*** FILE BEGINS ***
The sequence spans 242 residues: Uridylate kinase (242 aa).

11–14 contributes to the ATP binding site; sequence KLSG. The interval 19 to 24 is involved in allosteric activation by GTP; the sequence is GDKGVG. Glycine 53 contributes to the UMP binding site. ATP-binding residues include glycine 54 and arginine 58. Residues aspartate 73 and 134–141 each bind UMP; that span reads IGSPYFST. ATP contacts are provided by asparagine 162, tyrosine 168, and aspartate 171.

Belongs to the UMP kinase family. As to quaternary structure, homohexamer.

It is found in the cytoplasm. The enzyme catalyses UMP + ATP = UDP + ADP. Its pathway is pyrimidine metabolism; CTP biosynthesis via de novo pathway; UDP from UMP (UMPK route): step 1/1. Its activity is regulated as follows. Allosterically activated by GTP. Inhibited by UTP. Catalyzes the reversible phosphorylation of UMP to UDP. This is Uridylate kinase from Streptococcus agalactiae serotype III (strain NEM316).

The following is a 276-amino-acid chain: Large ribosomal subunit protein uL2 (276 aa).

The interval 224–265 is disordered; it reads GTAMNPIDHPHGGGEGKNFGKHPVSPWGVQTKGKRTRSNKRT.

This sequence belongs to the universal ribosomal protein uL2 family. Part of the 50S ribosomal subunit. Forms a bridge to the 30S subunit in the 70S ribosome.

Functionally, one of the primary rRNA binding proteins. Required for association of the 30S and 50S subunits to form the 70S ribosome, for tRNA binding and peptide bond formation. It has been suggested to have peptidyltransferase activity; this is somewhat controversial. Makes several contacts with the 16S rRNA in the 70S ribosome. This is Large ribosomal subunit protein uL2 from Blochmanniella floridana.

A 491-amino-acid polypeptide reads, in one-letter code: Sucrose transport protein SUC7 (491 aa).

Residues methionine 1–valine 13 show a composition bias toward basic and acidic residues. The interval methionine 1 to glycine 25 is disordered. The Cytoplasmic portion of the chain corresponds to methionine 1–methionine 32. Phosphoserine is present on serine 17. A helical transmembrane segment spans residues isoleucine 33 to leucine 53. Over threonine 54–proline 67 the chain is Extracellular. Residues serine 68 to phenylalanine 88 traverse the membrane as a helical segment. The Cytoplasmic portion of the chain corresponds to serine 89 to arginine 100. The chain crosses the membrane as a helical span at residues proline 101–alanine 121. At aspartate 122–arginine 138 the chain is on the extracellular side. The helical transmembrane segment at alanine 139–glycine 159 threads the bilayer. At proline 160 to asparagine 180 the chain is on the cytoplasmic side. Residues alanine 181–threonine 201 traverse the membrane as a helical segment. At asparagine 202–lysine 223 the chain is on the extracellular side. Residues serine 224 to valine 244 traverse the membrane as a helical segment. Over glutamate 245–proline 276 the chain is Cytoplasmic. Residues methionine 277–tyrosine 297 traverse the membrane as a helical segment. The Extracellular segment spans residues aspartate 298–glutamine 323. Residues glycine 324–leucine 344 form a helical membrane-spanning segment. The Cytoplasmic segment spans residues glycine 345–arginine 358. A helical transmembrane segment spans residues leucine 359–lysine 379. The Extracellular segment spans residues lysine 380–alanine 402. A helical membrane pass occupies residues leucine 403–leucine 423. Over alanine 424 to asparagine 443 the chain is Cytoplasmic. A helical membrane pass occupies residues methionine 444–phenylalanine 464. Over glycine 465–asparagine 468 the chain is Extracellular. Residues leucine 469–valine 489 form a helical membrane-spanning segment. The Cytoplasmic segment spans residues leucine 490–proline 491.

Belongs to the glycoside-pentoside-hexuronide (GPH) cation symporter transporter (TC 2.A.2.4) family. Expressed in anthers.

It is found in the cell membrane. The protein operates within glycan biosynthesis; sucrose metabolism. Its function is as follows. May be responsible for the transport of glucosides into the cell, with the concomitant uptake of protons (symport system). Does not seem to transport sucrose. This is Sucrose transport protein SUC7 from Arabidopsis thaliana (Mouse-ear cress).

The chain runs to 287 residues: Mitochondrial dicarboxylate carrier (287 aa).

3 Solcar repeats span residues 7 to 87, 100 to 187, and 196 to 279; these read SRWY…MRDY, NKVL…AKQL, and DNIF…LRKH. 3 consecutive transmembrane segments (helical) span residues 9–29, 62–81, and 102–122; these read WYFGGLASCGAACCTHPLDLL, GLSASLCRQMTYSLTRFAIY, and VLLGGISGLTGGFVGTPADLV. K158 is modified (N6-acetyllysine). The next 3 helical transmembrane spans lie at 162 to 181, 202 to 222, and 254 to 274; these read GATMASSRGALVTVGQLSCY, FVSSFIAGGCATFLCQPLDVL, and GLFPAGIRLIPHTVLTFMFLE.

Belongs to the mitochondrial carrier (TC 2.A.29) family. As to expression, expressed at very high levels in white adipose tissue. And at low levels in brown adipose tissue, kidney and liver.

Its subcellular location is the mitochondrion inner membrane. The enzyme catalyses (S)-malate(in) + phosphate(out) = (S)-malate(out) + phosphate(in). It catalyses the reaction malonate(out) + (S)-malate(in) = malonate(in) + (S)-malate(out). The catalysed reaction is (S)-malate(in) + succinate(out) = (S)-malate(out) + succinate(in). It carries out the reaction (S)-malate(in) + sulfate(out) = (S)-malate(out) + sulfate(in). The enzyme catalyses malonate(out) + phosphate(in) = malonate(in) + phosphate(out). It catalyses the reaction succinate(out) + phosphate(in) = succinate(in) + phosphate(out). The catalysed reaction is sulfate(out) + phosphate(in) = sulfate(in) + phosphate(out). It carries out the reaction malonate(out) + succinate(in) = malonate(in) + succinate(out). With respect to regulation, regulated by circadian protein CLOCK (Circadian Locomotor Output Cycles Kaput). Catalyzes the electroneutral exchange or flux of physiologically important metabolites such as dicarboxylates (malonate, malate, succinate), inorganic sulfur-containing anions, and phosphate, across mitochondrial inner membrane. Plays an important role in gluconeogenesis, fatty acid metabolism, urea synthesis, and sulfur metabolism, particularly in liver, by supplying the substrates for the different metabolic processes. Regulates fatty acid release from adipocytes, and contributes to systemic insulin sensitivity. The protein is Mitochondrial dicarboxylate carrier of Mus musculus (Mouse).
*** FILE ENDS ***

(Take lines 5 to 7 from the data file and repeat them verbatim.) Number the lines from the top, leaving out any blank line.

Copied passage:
The following is a 276-amino-acid chain: Large ribosomal subunit protein uL2 (276 aa).

The interval 224–265 is disordered; it reads GTAMNPIDHPHGGGEGKNFGKHPVSPWGVQTKGKRTRSNKRT.

This sequence belongs to the universal ribosomal protein uL2 family. Part of the 50S ribosomal subunit. Forms a bridge to the 30S subunit in the 70S ribosome.